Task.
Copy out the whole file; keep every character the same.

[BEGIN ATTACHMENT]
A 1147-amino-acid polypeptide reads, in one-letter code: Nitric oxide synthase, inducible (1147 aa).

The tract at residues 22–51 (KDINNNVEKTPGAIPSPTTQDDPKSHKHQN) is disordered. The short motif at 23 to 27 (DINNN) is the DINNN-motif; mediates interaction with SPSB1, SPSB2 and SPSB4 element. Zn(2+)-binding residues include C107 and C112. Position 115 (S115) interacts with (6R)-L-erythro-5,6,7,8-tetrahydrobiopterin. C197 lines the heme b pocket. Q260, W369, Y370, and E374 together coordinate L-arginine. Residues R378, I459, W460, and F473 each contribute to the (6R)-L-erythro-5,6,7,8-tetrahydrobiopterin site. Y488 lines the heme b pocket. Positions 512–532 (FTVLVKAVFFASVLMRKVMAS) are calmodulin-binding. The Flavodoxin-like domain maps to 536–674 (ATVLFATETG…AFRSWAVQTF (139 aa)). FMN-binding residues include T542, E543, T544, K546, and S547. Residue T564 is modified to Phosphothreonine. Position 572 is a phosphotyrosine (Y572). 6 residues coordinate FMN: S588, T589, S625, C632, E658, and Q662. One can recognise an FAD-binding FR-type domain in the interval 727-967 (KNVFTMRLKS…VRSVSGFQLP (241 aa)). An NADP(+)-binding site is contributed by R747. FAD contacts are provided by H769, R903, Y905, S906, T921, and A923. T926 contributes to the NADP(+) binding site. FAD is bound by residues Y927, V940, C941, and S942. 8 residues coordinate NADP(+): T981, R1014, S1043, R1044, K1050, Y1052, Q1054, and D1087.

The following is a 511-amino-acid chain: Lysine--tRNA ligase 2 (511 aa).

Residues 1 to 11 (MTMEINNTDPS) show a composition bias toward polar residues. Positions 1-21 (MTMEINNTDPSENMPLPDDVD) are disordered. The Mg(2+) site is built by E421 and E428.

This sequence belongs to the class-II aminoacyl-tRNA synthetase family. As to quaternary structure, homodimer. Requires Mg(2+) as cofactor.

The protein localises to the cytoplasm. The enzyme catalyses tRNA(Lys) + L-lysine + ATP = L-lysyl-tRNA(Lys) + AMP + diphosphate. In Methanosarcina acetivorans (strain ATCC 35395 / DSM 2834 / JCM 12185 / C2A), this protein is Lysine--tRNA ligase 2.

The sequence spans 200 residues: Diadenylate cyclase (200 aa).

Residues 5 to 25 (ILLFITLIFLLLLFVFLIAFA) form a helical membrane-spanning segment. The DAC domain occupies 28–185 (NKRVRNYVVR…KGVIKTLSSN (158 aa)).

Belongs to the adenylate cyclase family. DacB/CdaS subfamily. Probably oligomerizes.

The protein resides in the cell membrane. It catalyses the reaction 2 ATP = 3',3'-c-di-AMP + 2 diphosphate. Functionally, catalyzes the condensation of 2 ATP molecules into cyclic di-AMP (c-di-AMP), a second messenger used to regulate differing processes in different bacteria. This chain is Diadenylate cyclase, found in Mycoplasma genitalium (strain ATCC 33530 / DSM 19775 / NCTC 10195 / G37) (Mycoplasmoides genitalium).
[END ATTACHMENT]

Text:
A 1147-amino-acid polypeptide reads, in one-letter code: Nitric oxide synthase, inducible (1147 aa).

The tract at residues 22–51 (KDINNNVEKTPGAIPSPTTQDDPKSHKHQN) is disordered. The short motif at 23 to 27 (DINNN) is the DINNN-motif; mediates interaction with SPSB1, SPSB2 and SPSB4 element. Zn(2+)-binding residues include C107 and C112. Position 115 (S115) interacts with (6R)-L-erythro-5,6,7,8-tetrahydrobiopterin. C197 lines the heme b pocket. Q260, W369, Y370, and E374 together coordinate L-arginine. Residues R378, I459, W460, and F473 each contribute to the (6R)-L-erythro-5,6,7,8-tetrahydrobiopterin site. Y488 lines the heme b pocket. Positions 512–532 (FTVLVKAVFFASVLMRKVMAS) are calmodulin-binding. The Flavodoxin-like domain maps to 536–674 (ATVLFATETG…AFRSWAVQTF (139 aa)). FMN-binding residues include T542, E543, T544, K546, and S547. Residue T564 is modified to Phosphothreonine. Position 572 is a phosphotyrosine (Y572). 6 residues coordinate FMN: S588, T589, S625, C632, E658, and Q662. One can recognise an FAD-binding FR-type domain in the interval 727-967 (KNVFTMRLKS…VRSVSGFQLP (241 aa)). An NADP(+)-binding site is contributed by R747. FAD contacts are provided by H769, R903, Y905, S906, T921, and A923. T926 contributes to the NADP(+) binding site. FAD is bound by residues Y927, V940, C941, and S942. 8 residues coordinate NADP(+): T981, R1014, S1043, R1044, K1050, Y1052, Q1054, and D1087.

The following is a 511-amino-acid chain: Lysine--tRNA ligase 2 (511 aa).

Residues 1 to 11 (MTMEINNTDPS) show a composition bias toward polar residues. Positions 1-21 (MTMEINNTDPSENMPLPDDVD) are disordered. The Mg(2+) site is built by E421 and E428.

This sequence belongs to the class-II aminoacyl-tRNA synthetase family. As to quaternary structure, homodimer. Requires Mg(2+) as cofactor.

The protein localises to the cytoplasm. The enzyme catalyses tRNA(Lys) + L-lysine + ATP = L-lysyl-tRNA(Lys) + AMP + diphosphate. In Methanosarcina acetivorans (strain ATCC 35395 / DSM 2834 / JCM 12185 / C2A), this protein is Lysine--tRNA ligase 2.

The sequence spans 200 residues: Diadenylate cyclase (200 aa).

Residues 5 to 25 (ILLFITLIFLLLLFVFLIAFA) form a helical membrane-spanning segment. The DAC domain occupies 28–185 (NKRVRNYVVR…KGVIKTLSSN (158 aa)).

Belongs to the adenylate cyclase family. DacB/CdaS subfamily. Probably oligomerizes.

The protein resides in the cell membrane. It catalyses the reaction 2 ATP = 3',3'-c-di-AMP + 2 diphosphate. Functionally, catalyzes the condensation of 2 ATP molecules into cyclic di-AMP (c-di-AMP), a second messenger used to regulate differing processes in different bacteria. This chain is Diadenylate cyclase, found in Mycoplasma genitalium (strain ATCC 33530 / DSM 19775 / NCTC 10195 / G37) (Mycoplasmoides genitalium).